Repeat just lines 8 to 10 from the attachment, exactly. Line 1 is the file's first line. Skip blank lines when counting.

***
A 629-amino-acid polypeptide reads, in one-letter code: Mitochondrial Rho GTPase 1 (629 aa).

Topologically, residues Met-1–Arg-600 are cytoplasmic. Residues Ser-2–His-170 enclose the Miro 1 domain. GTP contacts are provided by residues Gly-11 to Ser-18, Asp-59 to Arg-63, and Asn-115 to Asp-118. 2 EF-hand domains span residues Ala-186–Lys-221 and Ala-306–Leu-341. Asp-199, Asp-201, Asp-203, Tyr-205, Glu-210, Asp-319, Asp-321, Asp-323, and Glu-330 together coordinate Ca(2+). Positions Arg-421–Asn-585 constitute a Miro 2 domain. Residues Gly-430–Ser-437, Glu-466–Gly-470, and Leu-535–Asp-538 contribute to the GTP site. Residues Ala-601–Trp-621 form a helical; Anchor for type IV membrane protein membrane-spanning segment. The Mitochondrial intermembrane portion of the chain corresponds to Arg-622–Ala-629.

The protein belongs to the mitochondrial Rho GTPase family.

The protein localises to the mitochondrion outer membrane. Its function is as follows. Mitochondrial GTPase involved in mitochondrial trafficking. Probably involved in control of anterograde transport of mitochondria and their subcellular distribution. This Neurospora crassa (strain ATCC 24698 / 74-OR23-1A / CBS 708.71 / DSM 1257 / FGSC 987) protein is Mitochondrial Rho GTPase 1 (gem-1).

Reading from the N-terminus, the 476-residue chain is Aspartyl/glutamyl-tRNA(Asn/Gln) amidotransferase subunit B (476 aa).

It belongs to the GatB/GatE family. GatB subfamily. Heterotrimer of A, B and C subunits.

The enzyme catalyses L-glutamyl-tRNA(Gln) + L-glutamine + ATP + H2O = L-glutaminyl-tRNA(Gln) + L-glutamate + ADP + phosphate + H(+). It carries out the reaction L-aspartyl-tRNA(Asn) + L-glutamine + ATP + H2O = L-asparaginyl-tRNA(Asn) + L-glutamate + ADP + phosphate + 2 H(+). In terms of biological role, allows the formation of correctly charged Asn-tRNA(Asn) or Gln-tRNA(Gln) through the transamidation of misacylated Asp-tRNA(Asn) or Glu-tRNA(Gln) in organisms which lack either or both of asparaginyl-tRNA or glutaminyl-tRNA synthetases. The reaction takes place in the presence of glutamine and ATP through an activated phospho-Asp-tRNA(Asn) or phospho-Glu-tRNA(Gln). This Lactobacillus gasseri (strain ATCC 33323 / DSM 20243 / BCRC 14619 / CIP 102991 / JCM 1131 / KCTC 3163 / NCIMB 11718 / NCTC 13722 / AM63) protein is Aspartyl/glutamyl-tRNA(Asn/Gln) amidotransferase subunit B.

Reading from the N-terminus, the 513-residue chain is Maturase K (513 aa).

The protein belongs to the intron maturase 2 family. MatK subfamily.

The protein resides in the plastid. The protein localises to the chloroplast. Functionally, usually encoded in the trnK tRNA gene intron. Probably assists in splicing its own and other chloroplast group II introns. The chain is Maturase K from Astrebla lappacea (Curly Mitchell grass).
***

Reading from the N-terminus, the 513-residue chain is Maturase K (513 aa).

The protein belongs to the intron maturase 2 family. MatK subfamily.

The protein resides in the plastid. The protein localises to the chloroplast. Functionally, usually encoded in the trnK tRNA gene intron. Probably assists in splicing its own and other chloroplast group II introns. The chain is Maturase K from Astrebla lappacea (Curly Mitchell grass).